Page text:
• A discount of 26.09% to the closing price of a Bell Equipment share on the JSE of R13.53 on October 5, 2021, the last trading day prior to the firm intention implementation agreement signature date.

All of the conditions of the scheme of arrangement must be fulfilled – or, where waiver or adjustment is permitted, this must be agreed – by March 1, 2022.


The delisting of Bell Equipment, subject to the fulfilment of all the scheme conditions, including the approval of the scheme by eligible shareholders, will take place on March 15, 2022.

Moneyweb reported last month that the Financial Sector Conduct Authority (FSCA) has registered two investigations against Bell Equipment – one related to alleged insider trading and the other to whether the company published any false, misleading or deceptive statements about the company or its securities during July 2020.

This followed the FSCA confirming to Moneyweb that it had registered the two investigations after receiving “more than one complaint”.

It said the insider trading investigation relates to transactions in the securities of Bell Equipment Limited executed during the period from June 1 to September 30, 2020.

“Both investigations are ongoing, and we are not in a position to provide any further comment thereon at this point in time,” the FSCA said at the time.

Takeover complaint/s

A complaint or complaints were also apparently lodged earlier this year with the Takeover Regulation Panel (TRP) related to the conduct of Bell Equipment and Gary Bell, who is also the director of the family trust, in relation to the proposed acquisition of all the shares in Bell Equipment not owned by IA Bell.

However, TRP deputy executive director Zano Nduli stressed last month in response to a Moneyweb query that the TRP does not comment in the media regarding any investigations that may or may not have beeb referred to it.

“The work we do is not only potentially market sensitive, but often also governed by the need to maintain strict confidentiality,” he said.



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Bell is just a poor quality product compared to Volvo, Komautsu and even CAT.

Yes and no. It’s more of a pricing issue. A well maintained B30 / B40 will get you 20 000 hours for less than a Volvo (my preference Volvo).

With a 70% owner-manager and the price consistently disappointing, I understand that it makes sense to delist. Perhaps the family and a few of the large investors can get over their apparent disagreements and delist such that the company sheds all tiny shareholders and is owned by the family and a few large investors through a bespoke PE Fund.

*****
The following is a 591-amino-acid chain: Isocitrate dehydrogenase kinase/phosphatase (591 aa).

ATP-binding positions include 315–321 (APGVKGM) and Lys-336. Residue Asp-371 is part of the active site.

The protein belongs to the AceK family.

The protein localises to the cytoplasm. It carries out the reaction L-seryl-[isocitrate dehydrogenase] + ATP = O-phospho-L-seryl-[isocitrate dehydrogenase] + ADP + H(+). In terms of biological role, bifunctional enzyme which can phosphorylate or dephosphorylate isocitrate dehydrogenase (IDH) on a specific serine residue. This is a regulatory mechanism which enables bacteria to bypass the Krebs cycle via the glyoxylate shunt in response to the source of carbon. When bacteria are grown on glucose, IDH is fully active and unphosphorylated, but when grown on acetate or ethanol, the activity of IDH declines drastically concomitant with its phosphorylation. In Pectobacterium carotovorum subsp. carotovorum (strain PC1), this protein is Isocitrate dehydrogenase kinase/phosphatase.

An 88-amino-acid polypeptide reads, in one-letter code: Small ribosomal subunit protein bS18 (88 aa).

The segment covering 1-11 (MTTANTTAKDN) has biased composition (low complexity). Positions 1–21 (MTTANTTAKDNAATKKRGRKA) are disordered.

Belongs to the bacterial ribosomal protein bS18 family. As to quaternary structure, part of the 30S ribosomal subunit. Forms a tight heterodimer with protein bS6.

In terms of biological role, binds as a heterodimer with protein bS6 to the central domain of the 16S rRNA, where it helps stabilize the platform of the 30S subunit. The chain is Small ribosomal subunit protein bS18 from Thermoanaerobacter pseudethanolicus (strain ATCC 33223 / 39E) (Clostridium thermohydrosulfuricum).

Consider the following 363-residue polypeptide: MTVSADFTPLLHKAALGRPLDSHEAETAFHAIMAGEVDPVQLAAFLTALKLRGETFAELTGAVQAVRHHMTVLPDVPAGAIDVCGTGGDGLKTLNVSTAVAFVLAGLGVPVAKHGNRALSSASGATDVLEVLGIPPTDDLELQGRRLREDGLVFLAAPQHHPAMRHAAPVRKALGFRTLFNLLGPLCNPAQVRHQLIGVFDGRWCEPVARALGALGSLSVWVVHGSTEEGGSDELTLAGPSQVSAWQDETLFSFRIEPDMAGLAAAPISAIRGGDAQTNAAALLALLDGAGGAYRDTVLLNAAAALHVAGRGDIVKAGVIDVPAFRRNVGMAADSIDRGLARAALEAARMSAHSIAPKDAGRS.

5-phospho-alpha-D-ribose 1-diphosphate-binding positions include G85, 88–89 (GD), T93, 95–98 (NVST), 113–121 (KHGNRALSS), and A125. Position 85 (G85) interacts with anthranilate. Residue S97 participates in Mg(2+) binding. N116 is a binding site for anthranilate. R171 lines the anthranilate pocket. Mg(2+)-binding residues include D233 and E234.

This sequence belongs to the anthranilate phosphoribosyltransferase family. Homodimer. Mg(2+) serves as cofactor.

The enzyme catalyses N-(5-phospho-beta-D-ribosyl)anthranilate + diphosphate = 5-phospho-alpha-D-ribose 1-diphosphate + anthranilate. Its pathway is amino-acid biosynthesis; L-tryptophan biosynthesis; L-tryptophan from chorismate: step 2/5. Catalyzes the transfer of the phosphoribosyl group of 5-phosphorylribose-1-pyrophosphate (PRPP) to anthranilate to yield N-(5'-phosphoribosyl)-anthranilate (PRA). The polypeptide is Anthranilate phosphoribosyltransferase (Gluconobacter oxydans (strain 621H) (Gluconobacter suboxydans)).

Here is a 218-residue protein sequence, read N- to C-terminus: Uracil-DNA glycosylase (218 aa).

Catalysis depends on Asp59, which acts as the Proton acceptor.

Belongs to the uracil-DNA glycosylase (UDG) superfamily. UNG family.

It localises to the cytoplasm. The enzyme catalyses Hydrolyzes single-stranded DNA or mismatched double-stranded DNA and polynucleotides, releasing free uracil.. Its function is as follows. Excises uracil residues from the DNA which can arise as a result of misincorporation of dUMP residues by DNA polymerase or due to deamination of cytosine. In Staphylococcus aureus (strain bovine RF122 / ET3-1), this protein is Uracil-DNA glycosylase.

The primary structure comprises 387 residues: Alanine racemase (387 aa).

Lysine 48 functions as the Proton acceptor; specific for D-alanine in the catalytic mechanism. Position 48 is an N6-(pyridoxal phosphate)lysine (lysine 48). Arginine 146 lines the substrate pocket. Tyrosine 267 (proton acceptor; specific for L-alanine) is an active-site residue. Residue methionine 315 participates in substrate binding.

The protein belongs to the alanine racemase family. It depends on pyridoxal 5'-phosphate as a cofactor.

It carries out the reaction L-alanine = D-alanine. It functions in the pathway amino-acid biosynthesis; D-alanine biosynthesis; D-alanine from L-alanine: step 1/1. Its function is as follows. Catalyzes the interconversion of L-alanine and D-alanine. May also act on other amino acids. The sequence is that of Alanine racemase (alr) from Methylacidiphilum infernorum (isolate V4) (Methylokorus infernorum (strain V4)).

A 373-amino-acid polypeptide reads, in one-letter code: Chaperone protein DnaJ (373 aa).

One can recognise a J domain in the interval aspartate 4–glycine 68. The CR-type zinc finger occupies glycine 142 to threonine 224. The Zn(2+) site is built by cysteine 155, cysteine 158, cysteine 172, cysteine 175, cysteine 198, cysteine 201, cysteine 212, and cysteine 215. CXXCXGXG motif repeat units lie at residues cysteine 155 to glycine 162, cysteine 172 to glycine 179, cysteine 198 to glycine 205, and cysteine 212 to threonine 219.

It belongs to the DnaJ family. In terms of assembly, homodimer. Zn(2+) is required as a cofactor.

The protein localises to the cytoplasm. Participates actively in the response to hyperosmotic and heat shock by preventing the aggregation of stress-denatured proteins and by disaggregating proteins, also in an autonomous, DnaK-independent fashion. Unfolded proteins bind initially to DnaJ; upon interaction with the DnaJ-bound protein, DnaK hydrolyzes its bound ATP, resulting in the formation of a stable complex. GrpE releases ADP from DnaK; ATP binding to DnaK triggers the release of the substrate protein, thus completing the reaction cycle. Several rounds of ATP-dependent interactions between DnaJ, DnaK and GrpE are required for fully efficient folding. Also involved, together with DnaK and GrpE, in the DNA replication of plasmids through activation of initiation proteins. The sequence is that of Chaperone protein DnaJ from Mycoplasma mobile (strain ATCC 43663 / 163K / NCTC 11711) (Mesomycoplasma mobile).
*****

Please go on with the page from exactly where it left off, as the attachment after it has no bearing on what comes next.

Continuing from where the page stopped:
It does seem ”unfair” that a few minor shareholders representing 6% of the shares can hold the rest of the shareholders to ransom. If they loved the company so much and valued it so highly, why were they not buying up share when the price was R6!a share?

Minor shareholders did buy the share which is why it is now @12.84 and not R6, if the majority shareholder were serious about delisting they would make a serious offer, normally a premium above what a share is trading for. And the offer should be based on current prices not historical. I too would like to buy a share like Sasol @23 a share that it was trading at last year but no one should be forced to sell to me at that price if they don’t want to.

Also not being able to buy a share for R10 when you admitted it is worth closer to R36 a share is not “being held to ransom” especially when often the reason why a share trades below it net asset value is factors that a majority shareholder has control over (eg management, strategy ect).

If I am a minority shareholder must I just sell/give away my shares cheap to a bigger shareholder? NO/NEVER

What happened to willing seller/willing buyer? law of economics

If you want my shares, make me a good offer.

I did not get my shares for free. I took a risk when I bought them with my hard earned and over taxed money.

I am mainly looking at it from The Company’s perspective – no point being listed when a large braai can host all the shareholders.

The cost and hassle of a listing are a drag. Fine while Company has liquid and expensive shares for raising capital and acquisitions. Like this? Pointless

And now things will get even more difficult : management with 70% are not aligned with shareholders and it seems lots of distrust. Sad state of affairs

I presume the offer made HAD TO be put to shareholders, no choice. At least minorities have an underpin to sell into as the buyers will probably continue mopping up what they can. If not them then a clever PE fund will.

I wonder what minorities would offer if the family made large blocks of shares available? Talk is cheap.

A “Branson move” – taking the company private again by buying your shares back using shareholders money after using same monies to list in the first place!

End of comments.